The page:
Idaho Museum of Natural History fieldtrip to explore Camas Prairie June 9 has buses leaving from Boise, Pocatello
Posted May 22, 2012
On Saturday, June 9, 90 participants from across Southern Idaho, on buses leaving from Boise and Pocatello, will converge on the Camas Prairie Centennial Marsh to experience camas lilies in bloom while learning of their importance to the lifestyle of Idaho’s Native peoples and the natural ecosystem.
The theme of the fieldtrip is "A Splash of Blue, A Marsh of Green, Wings on the Wind: Exploring the Camas Prairie."
The event will be held from 7:30 a.m. to 6 p.m. and has a $60 registration fee. Field trip participants will enjoy a multi-disciplinary approach to develop an understanding of the history of the prairie and Idaho’s Native peoples. Lunch will be provided.
Camas prairies throughout Idaho became meeting places for the Nez Perce, Kootenai, and Shoshone-Bannock tribes, who gathered to interact in games, dances, and storytelling during their annual spring migrations. On the beauty of the Camas Prairies, explorer Meriwether Lewis noted in his journal on June 12, 1806, "The quamash is now in blume and from the colour… at a short distance it resembles lakes of fine clear water, so complete is this deseption that on first sight I could have swoarn it was water."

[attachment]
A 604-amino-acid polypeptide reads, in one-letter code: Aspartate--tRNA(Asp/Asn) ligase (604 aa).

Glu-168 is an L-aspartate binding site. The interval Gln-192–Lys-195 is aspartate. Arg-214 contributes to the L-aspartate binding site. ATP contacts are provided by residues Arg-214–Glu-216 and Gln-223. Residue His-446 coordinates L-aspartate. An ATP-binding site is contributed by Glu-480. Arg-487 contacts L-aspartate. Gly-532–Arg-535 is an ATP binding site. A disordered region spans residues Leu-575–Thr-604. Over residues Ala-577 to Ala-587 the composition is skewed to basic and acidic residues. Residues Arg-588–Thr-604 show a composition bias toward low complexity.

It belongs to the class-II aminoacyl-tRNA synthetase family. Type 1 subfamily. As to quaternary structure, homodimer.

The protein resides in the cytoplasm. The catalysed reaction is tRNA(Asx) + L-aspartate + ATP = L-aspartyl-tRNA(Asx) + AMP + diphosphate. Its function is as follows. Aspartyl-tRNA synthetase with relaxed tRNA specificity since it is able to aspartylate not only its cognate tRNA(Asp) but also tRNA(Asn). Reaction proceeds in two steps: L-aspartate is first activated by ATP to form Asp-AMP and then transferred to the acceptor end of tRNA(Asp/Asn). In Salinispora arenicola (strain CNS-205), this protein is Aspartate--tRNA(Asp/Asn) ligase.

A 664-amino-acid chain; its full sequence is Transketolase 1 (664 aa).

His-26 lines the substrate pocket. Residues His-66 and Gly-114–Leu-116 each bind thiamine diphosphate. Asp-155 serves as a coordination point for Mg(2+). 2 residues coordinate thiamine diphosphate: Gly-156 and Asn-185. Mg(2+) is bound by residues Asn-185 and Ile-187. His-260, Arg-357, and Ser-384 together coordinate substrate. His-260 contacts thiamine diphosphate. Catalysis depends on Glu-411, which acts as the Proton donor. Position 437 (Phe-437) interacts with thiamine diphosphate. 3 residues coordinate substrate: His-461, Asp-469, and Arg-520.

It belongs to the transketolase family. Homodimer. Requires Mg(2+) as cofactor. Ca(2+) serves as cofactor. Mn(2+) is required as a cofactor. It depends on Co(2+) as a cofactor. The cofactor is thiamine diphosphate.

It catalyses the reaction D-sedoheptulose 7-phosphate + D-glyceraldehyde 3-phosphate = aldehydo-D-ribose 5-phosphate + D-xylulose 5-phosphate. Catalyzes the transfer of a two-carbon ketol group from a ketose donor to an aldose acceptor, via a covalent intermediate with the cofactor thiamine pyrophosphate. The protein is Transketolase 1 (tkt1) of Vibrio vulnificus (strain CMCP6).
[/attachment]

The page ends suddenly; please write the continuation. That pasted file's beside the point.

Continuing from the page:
Activities planned include:
• Camas Gathering: Rick Williams and Janet Bala will lead the participants in the identification of camas and other plants, then introduce the harvesting process.
• Visual Arts: Printmaker and educator, Linda Wolfe will guide participants in transforming their observations of nature into charcoal drawings and watercolor paintings
• Ornithology: Terry Gregory will work with participants to identify waterfowl and shorebirds by their physical characteristics, habits, and songs
• Tribal Migrations and Social Interactions: Amber Tews and Drusilla Gould will focus on the history of the Bannock Trail, literature and comparative religion through social activities
The Idaho Museum of Natural History actively nurtures an understanding of and delight in Idaho’s natural and cultural heritage. The Museum aims to develop an enlightened citizenry that will learn from the past, think critically about the present, and provide leadership to enrich the future in a diverse, global society.
This event is funded in part by a generous grant from the Idaho Humanities Council. The IMNH is pleased to partner with Community Access Television, the Idaho State Historical Society and Idaho Department of Fish and Game.
To learn more or register, phone Mary Moses at the Idaho Museum of Natural History at 208-282-3168, or write Rebecca at firstname.lastname@example.org.